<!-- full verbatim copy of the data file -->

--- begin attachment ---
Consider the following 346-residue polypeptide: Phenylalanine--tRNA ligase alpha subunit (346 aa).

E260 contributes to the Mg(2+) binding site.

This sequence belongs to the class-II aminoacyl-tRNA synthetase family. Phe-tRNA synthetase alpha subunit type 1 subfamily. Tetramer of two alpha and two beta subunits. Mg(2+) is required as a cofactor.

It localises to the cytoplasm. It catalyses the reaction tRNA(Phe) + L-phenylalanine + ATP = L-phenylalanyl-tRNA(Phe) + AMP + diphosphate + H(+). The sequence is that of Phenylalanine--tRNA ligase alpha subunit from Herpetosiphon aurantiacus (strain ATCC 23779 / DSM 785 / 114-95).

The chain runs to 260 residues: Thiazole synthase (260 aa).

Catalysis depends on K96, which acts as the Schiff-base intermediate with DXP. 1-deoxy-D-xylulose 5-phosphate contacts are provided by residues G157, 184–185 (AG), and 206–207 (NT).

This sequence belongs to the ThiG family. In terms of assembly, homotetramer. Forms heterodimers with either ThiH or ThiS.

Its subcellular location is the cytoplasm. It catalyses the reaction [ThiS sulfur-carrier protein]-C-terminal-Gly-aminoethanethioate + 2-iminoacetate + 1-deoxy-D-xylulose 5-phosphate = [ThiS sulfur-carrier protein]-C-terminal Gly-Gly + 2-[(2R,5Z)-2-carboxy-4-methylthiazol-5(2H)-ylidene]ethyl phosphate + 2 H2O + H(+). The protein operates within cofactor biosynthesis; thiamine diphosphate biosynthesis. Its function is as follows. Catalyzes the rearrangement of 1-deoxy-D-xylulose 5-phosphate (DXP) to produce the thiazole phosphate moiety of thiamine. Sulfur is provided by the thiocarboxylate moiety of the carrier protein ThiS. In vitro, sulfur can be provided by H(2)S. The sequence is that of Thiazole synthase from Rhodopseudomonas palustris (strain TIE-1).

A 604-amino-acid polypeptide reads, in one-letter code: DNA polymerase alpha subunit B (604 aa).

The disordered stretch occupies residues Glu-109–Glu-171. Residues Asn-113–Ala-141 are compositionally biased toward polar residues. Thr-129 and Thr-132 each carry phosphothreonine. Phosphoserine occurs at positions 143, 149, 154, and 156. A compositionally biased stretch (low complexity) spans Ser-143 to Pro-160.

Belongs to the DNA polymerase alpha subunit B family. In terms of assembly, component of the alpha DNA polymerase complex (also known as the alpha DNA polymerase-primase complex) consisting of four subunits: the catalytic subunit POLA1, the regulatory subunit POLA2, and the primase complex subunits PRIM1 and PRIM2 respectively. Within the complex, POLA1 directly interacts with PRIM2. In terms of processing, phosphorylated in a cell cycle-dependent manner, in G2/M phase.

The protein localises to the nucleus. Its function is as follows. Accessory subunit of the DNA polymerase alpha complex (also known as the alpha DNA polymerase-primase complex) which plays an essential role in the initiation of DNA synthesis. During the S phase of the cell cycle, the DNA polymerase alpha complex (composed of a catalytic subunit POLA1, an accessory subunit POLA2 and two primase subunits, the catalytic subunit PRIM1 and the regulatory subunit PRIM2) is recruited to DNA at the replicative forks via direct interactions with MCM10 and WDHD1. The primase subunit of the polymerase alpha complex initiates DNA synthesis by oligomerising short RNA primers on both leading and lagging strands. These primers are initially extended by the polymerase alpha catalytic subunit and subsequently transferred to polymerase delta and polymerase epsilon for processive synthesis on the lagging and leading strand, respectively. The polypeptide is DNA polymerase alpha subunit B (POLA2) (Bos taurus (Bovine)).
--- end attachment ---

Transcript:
Consider the following 346-residue polypeptide: Phenylalanine--tRNA ligase alpha subunit (346 aa).

E260 contributes to the Mg(2+) binding site.

This sequence belongs to the class-II aminoacyl-tRNA synthetase family. Phe-tRNA synthetase alpha subunit type 1 subfamily. Tetramer of two alpha and two beta subunits. Mg(2+) is required as a cofactor.

It localises to the cytoplasm. It catalyses the reaction tRNA(Phe) + L-phenylalanine + ATP = L-phenylalanyl-tRNA(Phe) + AMP + diphosphate + H(+). The sequence is that of Phenylalanine--tRNA ligase alpha subunit from Herpetosiphon aurantiacus (strain ATCC 23779 / DSM 785 / 114-95).

The chain runs to 260 residues: Thiazole synthase (260 aa).

Catalysis depends on K96, which acts as the Schiff-base intermediate with DXP. 1-deoxy-D-xylulose 5-phosphate contacts are provided by residues G157, 184–185 (AG), and 206–207 (NT).

This sequence belongs to the ThiG family. In terms of assembly, homotetramer. Forms heterodimers with either ThiH or ThiS.

Its subcellular location is the cytoplasm. It catalyses the reaction [ThiS sulfur-carrier protein]-C-terminal-Gly-aminoethanethioate + 2-iminoacetate + 1-deoxy-D-xylulose 5-phosphate = [ThiS sulfur-carrier protein]-C-terminal Gly-Gly + 2-[(2R,5Z)-2-carboxy-4-methylthiazol-5(2H)-ylidene]ethyl phosphate + 2 H2O + H(+). The protein operates within cofactor biosynthesis; thiamine diphosphate biosynthesis. Its function is as follows. Catalyzes the rearrangement of 1-deoxy-D-xylulose 5-phosphate (DXP) to produce the thiazole phosphate moiety of thiamine. Sulfur is provided by the thiocarboxylate moiety of the carrier protein ThiS. In vitro, sulfur can be provided by H(2)S. The sequence is that of Thiazole synthase from Rhodopseudomonas palustris (strain TIE-1).

A 604-amino-acid polypeptide reads, in one-letter code: DNA polymerase alpha subunit B (604 aa).

The disordered stretch occupies residues Glu-109–Glu-171. Residues Asn-113–Ala-141 are compositionally biased toward polar residues. Thr-129 and Thr-132 each carry phosphothreonine. Phosphoserine occurs at positions 143, 149, 154, and 156. A compositionally biased stretch (low complexity) spans Ser-143 to Pro-160.

Belongs to the DNA polymerase alpha subunit B family. In terms of assembly, component of the alpha DNA polymerase complex (also known as the alpha DNA polymerase-primase complex) consisting of four subunits: the catalytic subunit POLA1, the regulatory subunit POLA2, and the primase complex subunits PRIM1 and PRIM2 respectively. Within the complex, POLA1 directly interacts with PRIM2. In terms of processing, phosphorylated in a cell cycle-dependent manner, in G2/M phase.

The protein localises to the nucleus. Its function is as follows. Accessory subunit of the DNA polymerase alpha complex (also known as the alpha DNA polymerase-primase complex) which plays an essential role in the initiation of DNA synthesis. During the S phase of the cell cycle, the DNA polymerase alpha complex (composed of a catalytic subunit POLA1, an accessory subunit POLA2 and two primase subunits, the catalytic subunit PRIM1 and the regulatory subunit PRIM2) is recruited to DNA at the replicative forks via direct interactions with MCM10 and WDHD1. The primase subunit of the polymerase alpha complex initiates DNA synthesis by oligomerising short RNA primers on both leading and lagging strands. These primers are initially extended by the polymerase alpha catalytic subunit and subsequently transferred to polymerase delta and polymerase epsilon for processive synthesis on the lagging and leading strand, respectively. The polypeptide is DNA polymerase alpha subunit B (POLA2) (Bos taurus (Bovine)).